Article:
21 Great Things To Do in Sri Lanka
This is a small island, just over 500km long and almost 300km wide, however you can find so many things to do in Sri Lanka.
And it’s not just the quantity but also the variety of the experiences that you can have.
This is a country where you can do one of the easiest elephant safaris in the world, you can hike a unique monolith with a fortress and a pool on top (Sigiriya), or you could surf some of the best waves in our planet, not to mention experiencing one of the most beautiful train routes in the world between never ending tea plantations.
You get the point.
I did multiple trip to Sri Lanka and I was lucky enough to experience so many things. And believe you me, I am so looking forward to my next trip there.
In this post I have listed the 21 most amazing things to do, including a few hidden gems unknown to the most.
Table of Contents
- 1 Colombo – hot or not
- 2 Negocombo
- 3 Kandy
- 4 Attend the Esala Perahera Festival
- 5 Take the “Tea Train” from Kandy to Nuwara Eliya
- 6 Experience the Tea Plantation life
- 7 Hike to the Sigiriya fortress
- 8 Climb to the Pidurangala peak
- 9 Elephants safari at the Minneriya National Park
- 10 Visit to the Dambulla Cave Temples
- 11 Hike to Mini World’s End (Pitawala Pathana)
- 12 Stop at the controversial Pinnawala Elephant Orphanage
- 13 Jaffna, the new destination in the north
- 14 Anuradhapura and the ancient Sinhala civilization
- 15 Pareiyan Ella Falls, only for the locals
- 16 Trincomalee, off the beaten path
- 17 Pasikudah – The best beach in Sri Lanka?
- 18 Surfing in Arugam Bay
- 19 The historic centre of Galle
- 20 Relaxing time at the Hikkaduwa Beach
- 21 Whales Watching from Mirissa
You can read also
- Best time to travel to Sri Lanka
- Best areas to visit in Sri Lanka with itineraries
- 10 great itineraries of Sri Lanka
- Travel photography in Sri Lanka – best images and a full guide
- Essential travel guide to Jaffna in the north of the country
- Where to go and how to experience a tea plantation in Sri Lanka
Colombo – hot or not
This is a very common question. Is it worth staying and experiencing Colombo?
Let me be honest with you, on my first visit I was a bit disappointed.
It’s a big busy city, and I was not impressed by my walks. The old centre and the Pettah market were nice, but I could not find anything else to really get crazy about.
But it was my mistake. I did not plan properly my trip to the capital. I rushed it through and I missed the best.
On my second trip there, I decided to spend two days in the capital with an extensive list of experiences to do.
And as a result, I enjoyed Colombo and I would definitely suggest it if you travel to Sri Lanka.
There is one important thing though, you need to prepare a list of things to do and places to visit (attractions are scattered around the city), otherwise you end up like me on my first visit, not enjoying the city.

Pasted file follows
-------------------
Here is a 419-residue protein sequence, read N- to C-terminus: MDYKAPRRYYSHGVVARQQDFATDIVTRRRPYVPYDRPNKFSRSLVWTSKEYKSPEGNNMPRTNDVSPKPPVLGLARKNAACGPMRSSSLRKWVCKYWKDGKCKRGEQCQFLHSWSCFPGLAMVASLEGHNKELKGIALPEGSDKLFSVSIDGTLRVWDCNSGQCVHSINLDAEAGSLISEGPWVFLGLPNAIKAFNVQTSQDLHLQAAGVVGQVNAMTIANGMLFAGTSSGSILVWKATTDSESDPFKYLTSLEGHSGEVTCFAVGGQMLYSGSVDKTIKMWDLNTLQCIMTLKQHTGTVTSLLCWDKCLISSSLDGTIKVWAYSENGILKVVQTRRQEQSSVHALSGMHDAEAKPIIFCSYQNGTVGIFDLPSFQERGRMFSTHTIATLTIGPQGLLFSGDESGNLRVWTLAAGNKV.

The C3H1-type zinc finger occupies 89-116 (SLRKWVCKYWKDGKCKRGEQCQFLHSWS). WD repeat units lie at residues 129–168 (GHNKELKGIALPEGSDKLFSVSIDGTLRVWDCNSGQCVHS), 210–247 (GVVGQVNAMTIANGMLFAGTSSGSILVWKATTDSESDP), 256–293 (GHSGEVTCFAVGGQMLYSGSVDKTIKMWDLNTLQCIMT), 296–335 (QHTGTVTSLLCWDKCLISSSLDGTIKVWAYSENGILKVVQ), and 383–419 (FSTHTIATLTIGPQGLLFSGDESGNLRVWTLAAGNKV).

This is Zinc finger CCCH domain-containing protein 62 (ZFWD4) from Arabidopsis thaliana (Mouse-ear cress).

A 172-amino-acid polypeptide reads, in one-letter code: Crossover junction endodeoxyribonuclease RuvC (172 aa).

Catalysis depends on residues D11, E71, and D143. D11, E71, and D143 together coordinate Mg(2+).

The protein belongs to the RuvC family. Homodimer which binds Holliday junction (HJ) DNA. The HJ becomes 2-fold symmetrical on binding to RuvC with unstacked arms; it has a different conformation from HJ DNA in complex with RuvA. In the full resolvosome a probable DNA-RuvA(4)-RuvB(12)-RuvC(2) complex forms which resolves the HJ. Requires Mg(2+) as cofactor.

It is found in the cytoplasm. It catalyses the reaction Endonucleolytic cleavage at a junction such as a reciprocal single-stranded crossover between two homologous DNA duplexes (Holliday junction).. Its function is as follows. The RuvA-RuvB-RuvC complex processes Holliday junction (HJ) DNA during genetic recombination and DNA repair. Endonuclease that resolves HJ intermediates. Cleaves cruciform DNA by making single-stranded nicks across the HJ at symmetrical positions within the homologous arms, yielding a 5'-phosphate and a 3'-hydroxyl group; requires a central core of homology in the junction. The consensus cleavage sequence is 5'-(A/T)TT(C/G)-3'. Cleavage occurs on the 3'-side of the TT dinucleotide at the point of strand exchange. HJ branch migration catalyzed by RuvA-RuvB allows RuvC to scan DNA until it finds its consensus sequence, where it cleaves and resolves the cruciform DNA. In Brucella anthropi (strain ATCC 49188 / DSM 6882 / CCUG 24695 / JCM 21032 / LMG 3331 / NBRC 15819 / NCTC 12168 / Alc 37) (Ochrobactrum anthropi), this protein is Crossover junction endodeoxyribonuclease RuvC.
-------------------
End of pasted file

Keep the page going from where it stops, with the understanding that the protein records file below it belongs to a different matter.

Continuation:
Based on my trips there, I have prepared a list of 19 things to do in Colombo, with a few hidden gems.
How many days do I suggest staying there? One or two full days will do, either at the start or end of your Sri Lankan trip.
And, by the way, there is an interesting chilled out nightlife too.
Read the best 19 things to do in Colombo
You can also check out these 2 suggested accommodation in the Colombo section of my best places to stay in Sri Lanka, including one of my favourite hotels in the country
Negocombo is often seen as the alternative to Colombo when you arrive or leave the country.
It’s a small town, 20 minutes north of the airport with a nice beach and a lagoon too.
I suggest a stay for either the first or last day of your Sri Lanka trip.
There are better beaches than the one in Negocombo, but the location is so practical for an early/late flight, especially if you have already seen Colombo and/or you are not too keen to stay in a city.
It is a chilled out big village with a few attractions to keep you busy for a day, besides relaxing at the beach.
You can easily walk everywhere, which is a great bonus.
Add to your must-do list:
- the beach, of course
- the St. Mary’s Church, a catholic church in the centre of the town
- the local fish market, always interesting for an understanding of the local life
- what is left of the small fort, built by the Portuguese and later used by the Dutch. There is still a tower and a part of the wall. Just behind the fish market.
This is one of my favourite towns in Sri Lanka. It has something for everyone.
Sri Lanka was ruled by kings for over 2,300 years and the last kingdom, located in Kandy, held power till the British arrived in 1815.
The tooth of Buddha is believed to be housed in Sri Dalada Maligawa (the Temple of the Tooth) in Kandy.
Political governance in Sri Lanka has been centred on the tooth relic throughout its history, which explains the importance of Kandy still today
In addition to being one of the country’s greatest religious landmarks, the Temple of the Tooth is also a popular attraction in Kandy and Sri Lanka
In Kandy you should also not miss the local market, one of the best in the country for photography and not only.
And I could keep going with the dreamy lake, the Lord Kataragama Temple, the St. Paul’s Cathedral and, of course, the Esala Perahera Festival (more on this later)
I actually wrote an extensive guide on Kandy, with the things to do and places to visit, which I highly suggest reading before going there.
This organised day tour in Kandy is also a great way to get the most out of the town, especially if you are running short on time
I have also included Kandy in my guide to an itinerary of 10 days in Sri Lanka that you can reach with a direct train from Colombo
Attend the Esala Perahera Festival